The roasted nibs are milled through a process that liquefies the cocoa butter in the nibs and forms "chocolate liquor." Chocolate liquor is non-alcoholic and simply refers to the chocolate liquid. The chocolate liquor can either be pressed for cocoa butter and cocoa powders, or molded and solidified to make unsweetened chocolate.

 

Cocoa Pressing

The cocoa press hydraulically squeezes a portion of the cocoa butter from the chocolate liquor, leaving "cocoa cakes." The cocoa butter is used in the manufacture of chocolates; the remaining cakes of cocoa solids are pulverized into cocoa powders.

Ingredients such as chocolate liquor, sugar, cocoa butter, and milk powder, in quantities that make up the different types of chocolate, are blended in mixers to a paste with the consistency of dough. Chocolate refiners, a set of rollers, crush the paste into flakes that are significantly reduced in size. This step is critical in determining how smooth chocolate is when eaten.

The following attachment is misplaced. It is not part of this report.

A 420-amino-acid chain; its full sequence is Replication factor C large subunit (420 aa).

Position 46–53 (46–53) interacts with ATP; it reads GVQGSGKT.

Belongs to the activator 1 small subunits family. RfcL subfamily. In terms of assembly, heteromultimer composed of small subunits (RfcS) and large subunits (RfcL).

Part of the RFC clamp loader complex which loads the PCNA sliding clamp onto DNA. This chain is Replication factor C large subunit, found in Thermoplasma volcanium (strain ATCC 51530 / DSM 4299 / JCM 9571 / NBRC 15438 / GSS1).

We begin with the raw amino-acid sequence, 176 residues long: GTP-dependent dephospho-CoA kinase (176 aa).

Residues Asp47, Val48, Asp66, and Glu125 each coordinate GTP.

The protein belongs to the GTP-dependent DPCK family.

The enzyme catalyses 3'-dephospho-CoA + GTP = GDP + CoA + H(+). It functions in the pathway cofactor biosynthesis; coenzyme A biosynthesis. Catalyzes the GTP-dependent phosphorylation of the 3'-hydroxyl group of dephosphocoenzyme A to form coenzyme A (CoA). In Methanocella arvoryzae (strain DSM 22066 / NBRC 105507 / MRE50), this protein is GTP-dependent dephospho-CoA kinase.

At PFI, we refine many of our chocolates to 19 microns, giving them an extremely smooth texture with no "graininess," unlike other mass market chocolates that are only refined to 40 microns.

Conching

Conching is a flavor development process during which the chocolate is put under constant agitation. The conching machines, called "conches," have large paddles that sweep back and forth through the refined chocolate mass anywhere from a few hours to several days.

Conching reduces moisture, drives off any lingering acidic flavors, and coats each particle of chocolate with a layer of cocoa butter. The resulting chocolate has a smoother, mellower flavor.

Tempering and Molding

The chocolate then undergoes a tempering heating and cooling process that creates small, stable cocoa butter crystals in the fluid chocolate mass. It is deposited into molds of different forms: chips, chunks, wafers, SQUARES, and bars. Proper tempering creates a finished product that has a glossy, smooth appearance.